Endpoint Routing to Your Python Views

Connexion uses the operationId from each Operation Object to identify which Python function should handle each URL.

Explicit Routing:

      operationId: myapp.api.hello_world

If you provided this path in your specification POST requests to http://MYHOST/hello_world, it would be handled by the function hello_world in myapp.api module. Optionally, you can include x-swagger-router-controller in your operation definition, making operationId relative:

      x-swagger-router-controller: myapp.api
      operationId: hello_world

Keep in mind that Connexion follows how HTTP methods work in Flask and therefore HEAD requests will be handled by the operationId specified under GET in the specification. If both methods are supported, connexion.request.method can be used to determine which request was made.

Automatic Routing

To customize this behavior, Connexion can use alternative Resolvers—for example, RestyResolver. The RestyResolver will compose an operationId based on the path and HTTP method of the endpoints in your specification:

from connexion.resolver import RestyResolver

app = connexion.FlaskApp(__name__)
app.add_api('swagger.yaml', resolver=RestyResolver('api'))
       # Implied operationId: api.get
       # Implied operationId:
       # Implied operationId:

       # Implied operationId:
       # Implied operationId:
       # Implied operationId:
       # Implied operationId:

RestyResolver will give precedence to any operationId encountered in the specification. It will also respect x-swagger-router-controller. You may import and extend connexion.resolver.Resolver to implement your own operationId (and function) resolution algorithm.

Parameter Name Sanitation

The names of query and form parameters, as well as the name of the body parameter are sanitized by removing characters that are not allowed in Python symbols. I.e. all characters that are not letters, digits or the underscore are removed, and finally characters are removed from the front until a letter or an under-score is encountered. As an example:

>>> re.sub('^[^a-zA-Z_]+', '', re.sub('[^0-9a-zA-Z_]', '', '$top'))

Without this sanitation it would e.g. be impossible to implement an OData API.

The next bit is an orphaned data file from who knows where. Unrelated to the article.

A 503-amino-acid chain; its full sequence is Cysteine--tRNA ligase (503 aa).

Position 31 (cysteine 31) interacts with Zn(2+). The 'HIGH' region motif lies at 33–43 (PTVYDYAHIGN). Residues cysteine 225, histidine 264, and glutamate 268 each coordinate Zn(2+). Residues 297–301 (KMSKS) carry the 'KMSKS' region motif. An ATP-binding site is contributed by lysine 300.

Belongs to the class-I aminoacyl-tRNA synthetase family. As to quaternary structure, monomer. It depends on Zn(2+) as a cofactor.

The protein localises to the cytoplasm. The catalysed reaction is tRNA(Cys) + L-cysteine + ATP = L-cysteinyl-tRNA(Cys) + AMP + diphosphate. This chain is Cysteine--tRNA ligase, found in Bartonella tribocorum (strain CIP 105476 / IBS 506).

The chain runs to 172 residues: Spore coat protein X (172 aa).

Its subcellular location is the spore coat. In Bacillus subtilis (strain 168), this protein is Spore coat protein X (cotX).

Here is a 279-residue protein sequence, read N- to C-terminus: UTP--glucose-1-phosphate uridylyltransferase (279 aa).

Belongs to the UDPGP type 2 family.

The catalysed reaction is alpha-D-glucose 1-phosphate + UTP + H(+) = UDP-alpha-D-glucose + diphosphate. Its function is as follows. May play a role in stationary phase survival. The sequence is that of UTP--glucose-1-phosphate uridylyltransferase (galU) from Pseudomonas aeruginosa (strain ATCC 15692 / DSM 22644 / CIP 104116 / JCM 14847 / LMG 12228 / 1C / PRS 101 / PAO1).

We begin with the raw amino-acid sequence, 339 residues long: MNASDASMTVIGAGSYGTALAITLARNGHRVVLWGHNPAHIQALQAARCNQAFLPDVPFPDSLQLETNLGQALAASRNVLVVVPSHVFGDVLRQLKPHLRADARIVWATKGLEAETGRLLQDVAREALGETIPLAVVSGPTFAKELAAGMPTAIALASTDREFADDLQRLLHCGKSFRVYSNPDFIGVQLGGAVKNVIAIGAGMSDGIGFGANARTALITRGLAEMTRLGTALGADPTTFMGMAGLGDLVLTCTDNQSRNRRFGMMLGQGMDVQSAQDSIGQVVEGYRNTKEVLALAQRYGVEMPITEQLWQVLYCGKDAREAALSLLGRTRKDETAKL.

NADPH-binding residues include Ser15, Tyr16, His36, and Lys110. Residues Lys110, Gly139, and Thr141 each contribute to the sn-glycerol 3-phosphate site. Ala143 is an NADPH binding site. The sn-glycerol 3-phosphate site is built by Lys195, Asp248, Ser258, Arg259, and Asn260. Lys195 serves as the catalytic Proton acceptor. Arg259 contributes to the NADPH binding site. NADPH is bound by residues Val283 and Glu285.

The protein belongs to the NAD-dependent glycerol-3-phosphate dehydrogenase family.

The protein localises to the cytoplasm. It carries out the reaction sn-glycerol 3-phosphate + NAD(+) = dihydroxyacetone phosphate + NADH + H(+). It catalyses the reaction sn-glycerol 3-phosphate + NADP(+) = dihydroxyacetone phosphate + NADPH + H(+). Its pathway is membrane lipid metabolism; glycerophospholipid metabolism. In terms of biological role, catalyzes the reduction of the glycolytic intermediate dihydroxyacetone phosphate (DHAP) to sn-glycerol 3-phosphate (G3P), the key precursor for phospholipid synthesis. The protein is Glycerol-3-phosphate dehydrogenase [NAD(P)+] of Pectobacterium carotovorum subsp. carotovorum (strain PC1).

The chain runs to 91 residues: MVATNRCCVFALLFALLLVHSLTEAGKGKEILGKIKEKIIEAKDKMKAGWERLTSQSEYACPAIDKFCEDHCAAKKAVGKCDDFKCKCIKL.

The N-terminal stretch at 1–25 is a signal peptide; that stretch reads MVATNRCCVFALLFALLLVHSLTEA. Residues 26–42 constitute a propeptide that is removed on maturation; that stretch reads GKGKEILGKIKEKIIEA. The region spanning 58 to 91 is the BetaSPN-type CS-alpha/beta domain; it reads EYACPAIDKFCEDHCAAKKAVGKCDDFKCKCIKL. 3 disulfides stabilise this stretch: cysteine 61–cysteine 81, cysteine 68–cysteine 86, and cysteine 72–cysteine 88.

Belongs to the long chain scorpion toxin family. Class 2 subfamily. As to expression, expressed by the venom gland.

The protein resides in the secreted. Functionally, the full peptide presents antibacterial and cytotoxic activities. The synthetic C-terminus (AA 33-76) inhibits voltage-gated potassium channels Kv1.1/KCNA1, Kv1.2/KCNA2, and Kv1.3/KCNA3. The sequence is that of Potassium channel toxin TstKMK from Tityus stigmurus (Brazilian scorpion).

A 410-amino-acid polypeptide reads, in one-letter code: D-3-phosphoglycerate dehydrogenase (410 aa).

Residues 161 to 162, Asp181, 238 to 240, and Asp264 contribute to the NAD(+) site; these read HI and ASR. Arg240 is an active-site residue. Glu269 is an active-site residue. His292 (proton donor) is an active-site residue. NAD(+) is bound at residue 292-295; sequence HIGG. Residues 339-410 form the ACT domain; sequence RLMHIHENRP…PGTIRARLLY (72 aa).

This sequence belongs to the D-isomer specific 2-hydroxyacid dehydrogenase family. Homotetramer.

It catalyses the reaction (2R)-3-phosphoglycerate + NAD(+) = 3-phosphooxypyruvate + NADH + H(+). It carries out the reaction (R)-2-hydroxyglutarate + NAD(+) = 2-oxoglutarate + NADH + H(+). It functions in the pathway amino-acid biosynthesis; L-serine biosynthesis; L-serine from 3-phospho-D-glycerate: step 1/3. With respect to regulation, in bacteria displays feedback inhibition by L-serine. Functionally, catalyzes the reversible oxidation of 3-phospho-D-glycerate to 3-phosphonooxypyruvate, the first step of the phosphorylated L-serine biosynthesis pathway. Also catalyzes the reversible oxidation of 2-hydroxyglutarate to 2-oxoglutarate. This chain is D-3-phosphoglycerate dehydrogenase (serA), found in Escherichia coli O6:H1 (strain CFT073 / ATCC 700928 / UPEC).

Parameter Variable Converters

Connexion supports Flask’s int, float, and path route parameter variable converters. Specify a route parameter’s type as integer or number or its type as string and its format as path to use these converters. For example:

    # ...
      - name: name
        in: path
        required: true
        type: string
        format: path

will create an equivalent Flask route /greeting/<path:name>, allowing requests to include forward slashes in the name url variable.

API Versioning and basePath

Setting a base path is useful for versioned APIs. An example of a base path would be the 1.0 in http://MYHOST/1.0/hello_world.

If you are using OpenAPI 3.x.x, you set your base URL path in the servers block of the specification. You can either specify a full URL, or just a relative path.

  - url: https://MYHOST/1.0
    description: full url example
  - url: /1.0
    description: relative path example


If you are using OpenAPI 2.0, you can define a basePath on the top level of your OpenAPI 2.0 specification.

basePath: /1.0


If you don’t want to include the base path in your specification, you can provide it when adding the API to your application:

app.add_api('my_api.yaml', base_path='/1.0')

Swagger JSON

Connexion makes the OpenAPI/Swagger specification in JSON format available from swagger.json in the base path of the API.

You can disable the Swagger JSON at the application level:

app = connexion.FlaskApp(__name__, specification_dir='swagger/',

You can also disable it at the API level:

app = connexion.FlaskApp(__name__, specification_dir='swagger/')
app.add_api('my_api.yaml', swagger_json=False)